Competitors and race volunteers were crying as they fled the chaos. Authorities went onto the course to carry away the injured, while race stragglers were rerouted away from the smoking site.
Roupen Bastajian, a state trooper from Smithfield, R.I., had just finished the race when he heard the blasts.
"I started running toward the blast. And there were people all over the floor," he said. "We started grabbing tourniquets and started tying legs. A lot of people amputated. ... At least 25 to 30 people have at least one leg missing, or an ankle missing, or two legs missing."
Bruce Mendelsohn was attending a post-race party in an office building just above the Boston Marathon finish line when an explosion knocked him to the floor. The former Army medic rushed outside to find blood, glass and debris everywhere. He began applying pressure to gruesome wounds.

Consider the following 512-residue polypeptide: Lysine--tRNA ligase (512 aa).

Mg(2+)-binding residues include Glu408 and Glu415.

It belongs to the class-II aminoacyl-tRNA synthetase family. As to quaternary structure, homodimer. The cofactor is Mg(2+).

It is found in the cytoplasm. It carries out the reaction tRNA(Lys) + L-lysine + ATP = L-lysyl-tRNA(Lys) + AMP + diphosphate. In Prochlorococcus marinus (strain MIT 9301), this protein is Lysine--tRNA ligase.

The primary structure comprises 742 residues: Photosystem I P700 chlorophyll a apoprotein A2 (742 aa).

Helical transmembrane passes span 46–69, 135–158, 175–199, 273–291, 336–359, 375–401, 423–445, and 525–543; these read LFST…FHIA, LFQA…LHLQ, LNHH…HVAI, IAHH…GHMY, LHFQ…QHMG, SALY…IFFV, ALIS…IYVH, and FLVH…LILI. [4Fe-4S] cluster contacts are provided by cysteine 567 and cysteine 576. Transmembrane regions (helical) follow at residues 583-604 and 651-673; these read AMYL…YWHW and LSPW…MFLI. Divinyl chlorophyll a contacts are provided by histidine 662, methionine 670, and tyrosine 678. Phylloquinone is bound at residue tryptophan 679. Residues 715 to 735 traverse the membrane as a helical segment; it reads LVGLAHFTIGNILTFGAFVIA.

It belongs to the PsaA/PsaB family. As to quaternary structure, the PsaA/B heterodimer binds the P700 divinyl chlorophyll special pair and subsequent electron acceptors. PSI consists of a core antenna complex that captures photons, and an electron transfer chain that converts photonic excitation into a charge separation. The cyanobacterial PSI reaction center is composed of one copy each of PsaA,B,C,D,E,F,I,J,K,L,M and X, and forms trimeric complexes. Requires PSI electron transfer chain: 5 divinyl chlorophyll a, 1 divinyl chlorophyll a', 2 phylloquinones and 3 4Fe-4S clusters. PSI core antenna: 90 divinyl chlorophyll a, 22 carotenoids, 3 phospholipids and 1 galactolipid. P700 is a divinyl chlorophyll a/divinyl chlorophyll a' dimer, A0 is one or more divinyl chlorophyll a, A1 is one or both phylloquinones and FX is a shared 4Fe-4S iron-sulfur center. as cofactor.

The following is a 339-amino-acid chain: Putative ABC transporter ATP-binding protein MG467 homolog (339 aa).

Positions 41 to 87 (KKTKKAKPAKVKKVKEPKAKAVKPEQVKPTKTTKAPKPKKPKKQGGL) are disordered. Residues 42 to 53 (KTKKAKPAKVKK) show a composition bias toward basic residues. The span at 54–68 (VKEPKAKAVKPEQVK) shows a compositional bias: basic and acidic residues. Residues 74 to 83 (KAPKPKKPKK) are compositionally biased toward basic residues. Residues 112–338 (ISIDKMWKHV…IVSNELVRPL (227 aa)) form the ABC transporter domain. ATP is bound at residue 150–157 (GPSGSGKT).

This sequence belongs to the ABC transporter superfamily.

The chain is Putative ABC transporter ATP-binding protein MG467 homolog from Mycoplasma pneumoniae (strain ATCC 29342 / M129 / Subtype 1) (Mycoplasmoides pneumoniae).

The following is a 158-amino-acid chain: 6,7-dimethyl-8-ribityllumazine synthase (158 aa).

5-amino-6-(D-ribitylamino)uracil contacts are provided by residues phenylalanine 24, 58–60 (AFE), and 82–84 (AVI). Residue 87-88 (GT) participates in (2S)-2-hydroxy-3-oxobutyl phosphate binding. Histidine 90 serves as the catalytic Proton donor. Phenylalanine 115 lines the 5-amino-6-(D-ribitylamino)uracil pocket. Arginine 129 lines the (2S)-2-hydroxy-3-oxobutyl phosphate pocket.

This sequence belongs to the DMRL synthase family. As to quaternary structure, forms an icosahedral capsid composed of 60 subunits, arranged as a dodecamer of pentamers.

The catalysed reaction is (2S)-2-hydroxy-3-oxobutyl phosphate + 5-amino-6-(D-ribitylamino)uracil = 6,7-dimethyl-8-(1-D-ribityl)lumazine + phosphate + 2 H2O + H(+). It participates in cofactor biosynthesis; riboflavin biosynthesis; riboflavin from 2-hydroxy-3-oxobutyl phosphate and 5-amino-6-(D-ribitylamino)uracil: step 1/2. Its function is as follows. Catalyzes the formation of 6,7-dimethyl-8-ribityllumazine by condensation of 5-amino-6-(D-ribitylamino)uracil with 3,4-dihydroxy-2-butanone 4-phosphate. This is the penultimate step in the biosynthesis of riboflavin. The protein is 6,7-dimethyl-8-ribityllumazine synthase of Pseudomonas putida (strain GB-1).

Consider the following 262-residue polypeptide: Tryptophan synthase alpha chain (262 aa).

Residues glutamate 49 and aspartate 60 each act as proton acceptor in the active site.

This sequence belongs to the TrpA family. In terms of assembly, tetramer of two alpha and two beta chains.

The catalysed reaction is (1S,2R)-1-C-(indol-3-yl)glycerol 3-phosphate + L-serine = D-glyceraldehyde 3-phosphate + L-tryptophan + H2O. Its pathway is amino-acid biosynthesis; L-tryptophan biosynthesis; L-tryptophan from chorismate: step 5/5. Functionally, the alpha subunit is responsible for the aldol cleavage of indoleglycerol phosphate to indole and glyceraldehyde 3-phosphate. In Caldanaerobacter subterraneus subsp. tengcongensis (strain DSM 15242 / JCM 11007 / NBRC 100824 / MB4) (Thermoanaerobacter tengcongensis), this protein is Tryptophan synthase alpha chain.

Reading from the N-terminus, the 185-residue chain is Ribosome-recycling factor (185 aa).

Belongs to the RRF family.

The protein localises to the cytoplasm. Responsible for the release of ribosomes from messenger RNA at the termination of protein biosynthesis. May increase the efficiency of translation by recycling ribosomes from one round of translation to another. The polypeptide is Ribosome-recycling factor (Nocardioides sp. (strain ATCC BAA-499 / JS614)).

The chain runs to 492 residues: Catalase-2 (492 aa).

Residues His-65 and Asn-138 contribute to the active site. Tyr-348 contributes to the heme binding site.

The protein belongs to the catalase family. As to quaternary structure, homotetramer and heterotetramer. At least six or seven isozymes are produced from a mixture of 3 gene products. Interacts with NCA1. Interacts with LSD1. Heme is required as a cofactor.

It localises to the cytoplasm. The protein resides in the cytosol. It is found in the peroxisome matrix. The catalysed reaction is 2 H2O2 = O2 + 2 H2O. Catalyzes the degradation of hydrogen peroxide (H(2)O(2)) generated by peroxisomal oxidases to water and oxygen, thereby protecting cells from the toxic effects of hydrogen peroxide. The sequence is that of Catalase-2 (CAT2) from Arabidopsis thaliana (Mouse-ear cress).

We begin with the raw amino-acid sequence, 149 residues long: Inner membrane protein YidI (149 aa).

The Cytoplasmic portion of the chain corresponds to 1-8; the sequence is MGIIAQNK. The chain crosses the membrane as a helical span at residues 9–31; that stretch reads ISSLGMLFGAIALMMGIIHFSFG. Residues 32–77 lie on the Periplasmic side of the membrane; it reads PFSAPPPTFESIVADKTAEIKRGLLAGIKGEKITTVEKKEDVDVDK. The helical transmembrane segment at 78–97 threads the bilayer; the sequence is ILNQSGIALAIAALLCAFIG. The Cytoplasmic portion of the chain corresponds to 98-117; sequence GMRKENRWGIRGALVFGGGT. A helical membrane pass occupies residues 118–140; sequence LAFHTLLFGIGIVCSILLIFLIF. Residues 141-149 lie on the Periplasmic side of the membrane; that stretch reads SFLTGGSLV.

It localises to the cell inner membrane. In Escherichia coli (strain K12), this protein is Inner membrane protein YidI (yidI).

"This stuff is more like Baghdad and Bombay than Boston," said Mendelsohn, who works at the Massachusetts Institute of Technology. "It was pretty terrifying."
The bombings forced an abrupt end to the race. Cellular service in the area went down, making it difficult for many to find loved ones on the course.
The Boston Athletic Association which organizes the event posted this statement on its website: "Today is a sad day for the City of Boston, for the running community, and for all those who were here to enjoy the 117th running of the Boston Marathon. What was intended to be a day of joy and celebration quickly became a day in which running a marathon was of little importance."
The race honored the victims of the Newtown, Conn., shooting with a special mile marker in Monday's race. Boston Athletic Association president Joanne Flaminio previously said there was "special significance" to the fact that the race is 26.2 miles long and 26 people died at Sandy Hook Elementary school.